Sun Dec 2nd through Sat the 8th, 2018 at Palais des Congrès de Montréal
This paper introduced a mathematical framework to describe nonlocal operations in image restoration, such as nonlocal means, low-rank models, etc. Then the authors use the framework as a module of an RNN and validated the network on a few datasets for image denoising and super-resolution. Overall, I see merits of this paper, while I have a few questions/concerns. (See below.) Pros: 1) The proposed framework is a nice summary of exsiting nonlocal operations commonly used in image restoration. 2) The proposed deep model works epseically well on texture images, and has advantage over several exsiting models. Cons: 1) It has already known to the literature that some nonlocal operations can be put in matrix/operator forms. The authors claims they were the first to propose such framework. However, I think they should address the relation and differences between their framework and existing ones, such as the ones listed below: -- Yin, Rujie, et al. "A tale of two bases: Local-nonlocal regularization on image patches with convolution framelets." SIAM Journal on Imaging Sciences 10.2 (2017): 711-750. -- Danielyan, Aram, Vladimir Katkovnik, and Karen Egiazarian. "BM3D frames and variational image deblurring." IEEE Transactions on Image Processing 21.4 (2012): 1715-1728. 2) The authors emphasized a multiple places as one of their contributions that local search regions for similarity should be used. This is one of the main differences between their model with . However, such treatment is a common practice for nonlocal means. The other two differences from  seems minor. From the title of the paper, the non-localness is the main selling point of the paper, which has already appeared in . 3) In the mathematical framework, the use of correlation features is not included. However, it appears in RNN model. From Table 2, with or without correlation propergation does not seem to make much difference. Then why bother introducing the additional path of s_corr in the network? I might have misinterpreted the paper, but in any case, I think this should be further clarified. 4) How does the proposed network compare with some exsiting nonlocal+dl denoising models such as Lefkimmiatis, Stamatios. "Non-local color image denoising with convolutional neural networks." In Proc. IEEE Int. Conf. Computer Vision and Pattern Recognition, pp. 3587-3596. 2017.
Conceptually, it makes sense to use an RNN to denoise images. Using non-local information is conjectured to help in denoising, as shown by the experiments. There is however a bit confusion in this work between image restoration and image denoising/super-resolution. Image restoration is defined as the task which consists of inverting a point spread function. This operation is useful in a wide array of domains ranging from astronomy to microscopy. Image denoising can be viewed as the simple case when this PSF is equal to identity and image super-resolution corresponds to a decimated version of this identity operator (so that it does no longer consist of a convolutive model). There is no evidence that the approach presented in this work applies to more general problems than denoising and super-resolution. Qualitative results are missing in the paper, so we do not have any idea of how the results are improved visually. At the same time, the overall improvements are not ground-breaking in terms of PSNR values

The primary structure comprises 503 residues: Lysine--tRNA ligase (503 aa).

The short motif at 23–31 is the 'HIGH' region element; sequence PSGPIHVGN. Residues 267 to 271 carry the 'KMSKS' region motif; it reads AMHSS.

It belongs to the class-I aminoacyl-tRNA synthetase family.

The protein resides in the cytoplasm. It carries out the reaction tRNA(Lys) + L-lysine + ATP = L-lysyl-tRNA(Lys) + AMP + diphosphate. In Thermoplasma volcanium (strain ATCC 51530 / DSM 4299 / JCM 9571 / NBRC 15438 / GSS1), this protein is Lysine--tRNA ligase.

The authors build on top of the non-local neural network of Wang et al., 2017  and incorporate it into a recurrent neural network for image restoration. The non-local recurrent network (NLRN) provides top results on image denoising and super-resolution. The paper reads well and provides a good balance between method description and experimental results. The reported results are very good especially for the image denoising task. For the image super-resolution study I suggest the following works: Timofte et al., NTIRE 2017 challenge on single image super-resolution: Methods and results, 2017 Ledig et al., Photo-realistic single image super-resolution using a generative adversarial network, 2017 Bae et al., Beyond deep residual learning for image restoration: Persistent homology-guided manifold simplification, 2017 I think that the authors should compare with the approaches of Bae et al., 2017 and of Ledig et al., 2017 (SRResNet). A runtime / time complexity comparison, in addition to the Table 3 contents, would be interesting to have.